Take a spare pair of glasses, especially if you are going to be the only driver

Think right

Bear in mind that it's easy to forget to drive on the right, particularly after doing something familiar, such as leaving a petrol station or car park.

GB stickers in the AA Shop

Your vehicle

GB sticker

You must display a GB sign and could be fined if you don't.

If your number plates include the GB euro-symbol (Europlates) you don't have to display a conventional GB sticker within the EU.

Outside the EU, some countries still require a GB sticker even if you have euro-plates, so it is always safer to display one.

The letters must be black on a white, elliptical background.  They must be at least 80mm high with a stroke width of 10mm.

Reflective jackets

Many countries require all drivers including visitors to carry reflective jackets and wear them as soon as anyone gets out of a vehicle in an emergency or break down.

We recommend carrying at least two reflective jackets/waistcoats – one for the driver and one for a passenger – in the passenger compartment. They must meet EU Standard BS EN 471: 1994 Class 1 or 2. 

Our country-by-country advice includes specific national requirements.

Car hire companies don't always provide reflective jackets or other compulsory equipment as standard so you should check with the hire company before you go.


The legal requirement is to 'not cause dazzle to oncoming drivers' rather than specifically to adjust or convert your headlamp beam pattern to suit driving on the right.

But you can't always predict delays and bad weather so even if you're only going for a short trip and don't expect to drive at night we still recommend that you at least carry a set of headlamp beam convertors with you – unless your lights can be adapted without them.

  • Don't leave it to the last minute to find out what you need to do – you might need to get a dealer to make an adjustment for you.
  • Beam converter kits may not be suitable for all types of headlight so check carefully.
  • Make sure you remove headlamp converters as soon as you return to the UK.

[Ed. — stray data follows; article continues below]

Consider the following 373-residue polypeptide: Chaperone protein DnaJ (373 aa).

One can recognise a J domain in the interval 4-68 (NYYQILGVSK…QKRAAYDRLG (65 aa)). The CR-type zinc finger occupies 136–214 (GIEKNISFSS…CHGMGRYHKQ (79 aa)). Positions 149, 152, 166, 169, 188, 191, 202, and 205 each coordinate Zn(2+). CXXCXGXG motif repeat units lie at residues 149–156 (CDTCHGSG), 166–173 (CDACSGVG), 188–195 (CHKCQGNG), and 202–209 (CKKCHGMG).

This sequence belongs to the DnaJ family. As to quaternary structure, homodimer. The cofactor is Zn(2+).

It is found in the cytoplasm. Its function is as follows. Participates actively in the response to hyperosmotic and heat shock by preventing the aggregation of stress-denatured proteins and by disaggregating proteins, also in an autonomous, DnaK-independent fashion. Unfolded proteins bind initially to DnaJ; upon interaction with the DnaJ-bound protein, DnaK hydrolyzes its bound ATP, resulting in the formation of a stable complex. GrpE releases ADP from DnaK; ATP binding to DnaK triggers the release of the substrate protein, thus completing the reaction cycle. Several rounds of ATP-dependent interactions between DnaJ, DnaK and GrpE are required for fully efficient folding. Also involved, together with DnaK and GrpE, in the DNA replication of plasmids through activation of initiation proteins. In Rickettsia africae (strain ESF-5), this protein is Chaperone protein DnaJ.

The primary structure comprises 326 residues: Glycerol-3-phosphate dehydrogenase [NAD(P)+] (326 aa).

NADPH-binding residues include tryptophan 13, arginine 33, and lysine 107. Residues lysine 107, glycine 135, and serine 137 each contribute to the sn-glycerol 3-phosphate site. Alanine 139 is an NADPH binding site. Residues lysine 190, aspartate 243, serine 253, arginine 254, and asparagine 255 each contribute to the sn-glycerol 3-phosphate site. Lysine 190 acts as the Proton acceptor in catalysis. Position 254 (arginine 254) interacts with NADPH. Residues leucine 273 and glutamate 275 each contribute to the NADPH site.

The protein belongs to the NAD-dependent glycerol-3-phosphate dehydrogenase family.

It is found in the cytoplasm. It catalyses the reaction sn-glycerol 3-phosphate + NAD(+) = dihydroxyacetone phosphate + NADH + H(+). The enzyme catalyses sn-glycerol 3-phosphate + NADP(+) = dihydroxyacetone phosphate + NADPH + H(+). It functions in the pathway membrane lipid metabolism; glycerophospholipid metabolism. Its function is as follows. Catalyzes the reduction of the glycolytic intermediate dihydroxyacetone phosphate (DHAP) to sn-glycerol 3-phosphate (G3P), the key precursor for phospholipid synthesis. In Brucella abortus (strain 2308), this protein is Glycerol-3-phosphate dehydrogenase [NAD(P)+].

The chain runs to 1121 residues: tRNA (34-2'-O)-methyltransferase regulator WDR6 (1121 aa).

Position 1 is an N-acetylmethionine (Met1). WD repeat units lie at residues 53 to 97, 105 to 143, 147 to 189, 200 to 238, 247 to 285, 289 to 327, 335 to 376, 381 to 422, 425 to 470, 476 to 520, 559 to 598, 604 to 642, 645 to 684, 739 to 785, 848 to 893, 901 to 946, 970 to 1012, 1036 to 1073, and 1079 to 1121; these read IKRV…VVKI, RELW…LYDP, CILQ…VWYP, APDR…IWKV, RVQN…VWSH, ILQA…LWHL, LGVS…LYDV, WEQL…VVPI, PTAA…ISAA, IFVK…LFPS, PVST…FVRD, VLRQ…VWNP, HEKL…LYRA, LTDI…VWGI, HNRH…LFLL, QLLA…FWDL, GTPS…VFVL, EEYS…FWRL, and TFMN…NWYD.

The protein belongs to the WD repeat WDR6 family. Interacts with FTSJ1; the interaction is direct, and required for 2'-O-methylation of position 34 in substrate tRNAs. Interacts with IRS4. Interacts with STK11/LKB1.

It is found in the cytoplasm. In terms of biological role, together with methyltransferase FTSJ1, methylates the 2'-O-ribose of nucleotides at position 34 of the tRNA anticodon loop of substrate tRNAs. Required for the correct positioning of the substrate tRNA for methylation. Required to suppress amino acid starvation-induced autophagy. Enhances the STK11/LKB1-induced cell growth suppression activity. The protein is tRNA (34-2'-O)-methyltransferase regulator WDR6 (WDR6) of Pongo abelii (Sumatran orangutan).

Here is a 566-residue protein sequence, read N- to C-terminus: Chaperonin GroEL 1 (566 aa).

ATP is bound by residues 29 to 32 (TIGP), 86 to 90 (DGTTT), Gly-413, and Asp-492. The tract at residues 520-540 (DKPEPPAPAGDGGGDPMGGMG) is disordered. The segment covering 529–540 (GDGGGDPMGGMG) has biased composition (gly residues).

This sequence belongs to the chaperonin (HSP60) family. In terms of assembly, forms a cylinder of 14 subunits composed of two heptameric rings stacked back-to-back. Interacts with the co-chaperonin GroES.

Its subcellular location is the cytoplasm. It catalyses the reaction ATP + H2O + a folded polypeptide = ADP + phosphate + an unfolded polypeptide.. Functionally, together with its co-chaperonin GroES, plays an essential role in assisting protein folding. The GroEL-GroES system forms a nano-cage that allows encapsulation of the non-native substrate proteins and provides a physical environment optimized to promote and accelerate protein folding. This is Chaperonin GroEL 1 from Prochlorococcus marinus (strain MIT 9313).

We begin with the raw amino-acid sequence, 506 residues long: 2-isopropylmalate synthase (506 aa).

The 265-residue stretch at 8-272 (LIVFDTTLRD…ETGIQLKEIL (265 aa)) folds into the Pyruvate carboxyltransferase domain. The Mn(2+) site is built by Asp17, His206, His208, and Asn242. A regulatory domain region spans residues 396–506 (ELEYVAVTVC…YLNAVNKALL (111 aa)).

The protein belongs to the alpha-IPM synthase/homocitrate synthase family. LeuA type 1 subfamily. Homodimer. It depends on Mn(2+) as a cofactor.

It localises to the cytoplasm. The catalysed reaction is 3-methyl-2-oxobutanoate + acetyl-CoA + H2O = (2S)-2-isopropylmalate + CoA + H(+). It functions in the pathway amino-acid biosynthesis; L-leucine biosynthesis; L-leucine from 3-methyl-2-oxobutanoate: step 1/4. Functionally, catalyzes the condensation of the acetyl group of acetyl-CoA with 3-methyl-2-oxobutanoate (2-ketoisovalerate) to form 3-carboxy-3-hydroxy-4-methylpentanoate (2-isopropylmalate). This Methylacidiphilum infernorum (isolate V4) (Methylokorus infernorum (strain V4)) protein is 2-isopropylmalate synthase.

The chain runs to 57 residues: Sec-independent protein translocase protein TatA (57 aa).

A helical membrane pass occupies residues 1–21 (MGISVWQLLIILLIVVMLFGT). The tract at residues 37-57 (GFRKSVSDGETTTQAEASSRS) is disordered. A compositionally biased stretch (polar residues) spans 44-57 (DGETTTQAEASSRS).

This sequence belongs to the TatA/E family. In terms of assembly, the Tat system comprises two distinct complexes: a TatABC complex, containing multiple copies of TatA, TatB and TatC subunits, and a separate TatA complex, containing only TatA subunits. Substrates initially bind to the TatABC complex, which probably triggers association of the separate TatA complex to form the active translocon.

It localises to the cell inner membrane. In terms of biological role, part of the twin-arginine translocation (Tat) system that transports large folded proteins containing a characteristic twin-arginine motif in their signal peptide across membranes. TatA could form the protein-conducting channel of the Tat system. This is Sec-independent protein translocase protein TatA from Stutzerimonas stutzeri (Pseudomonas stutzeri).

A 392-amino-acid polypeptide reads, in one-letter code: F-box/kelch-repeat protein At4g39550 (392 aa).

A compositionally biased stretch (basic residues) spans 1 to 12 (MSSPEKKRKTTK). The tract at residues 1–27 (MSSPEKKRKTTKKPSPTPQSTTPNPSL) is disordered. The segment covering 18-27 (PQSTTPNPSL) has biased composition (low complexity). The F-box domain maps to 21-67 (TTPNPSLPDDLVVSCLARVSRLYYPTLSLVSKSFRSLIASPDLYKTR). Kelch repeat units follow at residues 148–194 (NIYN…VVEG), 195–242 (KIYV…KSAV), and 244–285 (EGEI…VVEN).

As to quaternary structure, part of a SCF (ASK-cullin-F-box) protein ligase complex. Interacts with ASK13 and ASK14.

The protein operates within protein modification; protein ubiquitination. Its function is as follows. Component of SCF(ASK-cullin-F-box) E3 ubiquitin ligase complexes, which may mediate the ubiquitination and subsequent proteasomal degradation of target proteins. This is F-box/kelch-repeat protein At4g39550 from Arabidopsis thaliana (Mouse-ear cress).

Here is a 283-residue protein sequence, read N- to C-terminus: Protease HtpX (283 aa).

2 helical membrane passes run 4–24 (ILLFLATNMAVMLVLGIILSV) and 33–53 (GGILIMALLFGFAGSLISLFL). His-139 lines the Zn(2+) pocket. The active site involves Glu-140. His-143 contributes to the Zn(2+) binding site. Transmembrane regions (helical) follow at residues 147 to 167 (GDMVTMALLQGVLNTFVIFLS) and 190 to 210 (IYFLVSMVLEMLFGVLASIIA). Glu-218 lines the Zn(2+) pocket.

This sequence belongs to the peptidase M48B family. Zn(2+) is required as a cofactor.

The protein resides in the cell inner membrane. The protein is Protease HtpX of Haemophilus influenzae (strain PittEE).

Warning triangle

We recommend that you always carry a warning triangle. It's compulsory in some countries as shown in our  country-by-country advice.

Leaded petrol

Leaded petrol and Lead Replacement Petrol (LRP) are not generally available in northern European countries. You should be able to buy antiwear additives but it's best to take a small supply of the additive you use at home.


You could be fined for driving an overloaded car. It's dangerous too and could invalidate your insurance.

Booze cruises

Carrying five cases of wine is equivalent to having another passenger in the car, and breakdowns caused by overloading are common, particularly around Christmas. burn out the clutch

Rear-view mirrors

A door or wing-mirror on the left-hand side is very helpful when driving on the right. We recommend getting one fitted if your vehicle doesn't have one.


You should get your vehicle serviced well in advance to reduce the chance of a breakdown while you're away.


You should check all tyres for condition, pressure and tread depth before you go.

Most countries have the same (1.6mm) minimum tread depth requirement as the UK but bear in mind that tyres wear out quickly when they get down to 3mm so if they're this worn think about new tyres before you go.

Depending on the time of year you might have to get winter tyres fitted.

Snow chains

Snow chains are important for any winter trip and are compulsory in some countries even if you've got winter tyres fitted.

Radar detectors

Using or carrying a police speed trap detection device is illegal in most European countries and penalties can include a fine, driving ban, or even imprisonment.

Some countries also ban you from using a sat nav system that can show fixed speed camera locations so you might have to disable the function before you go.

(updated April 2016)